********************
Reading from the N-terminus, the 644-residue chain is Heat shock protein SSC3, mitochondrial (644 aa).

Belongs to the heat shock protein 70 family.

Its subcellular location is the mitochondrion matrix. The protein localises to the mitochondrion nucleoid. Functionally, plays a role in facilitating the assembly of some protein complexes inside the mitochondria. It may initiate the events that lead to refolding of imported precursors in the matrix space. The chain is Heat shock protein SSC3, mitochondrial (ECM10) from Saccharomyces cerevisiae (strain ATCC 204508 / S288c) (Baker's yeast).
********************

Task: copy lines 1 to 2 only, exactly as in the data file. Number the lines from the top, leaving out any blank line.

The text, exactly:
Reading from the N-terminus, the 644-residue chain is Heat shock protein SSC3, mitochondrial (644 aa).

Belongs to the heat shock protein 70 family.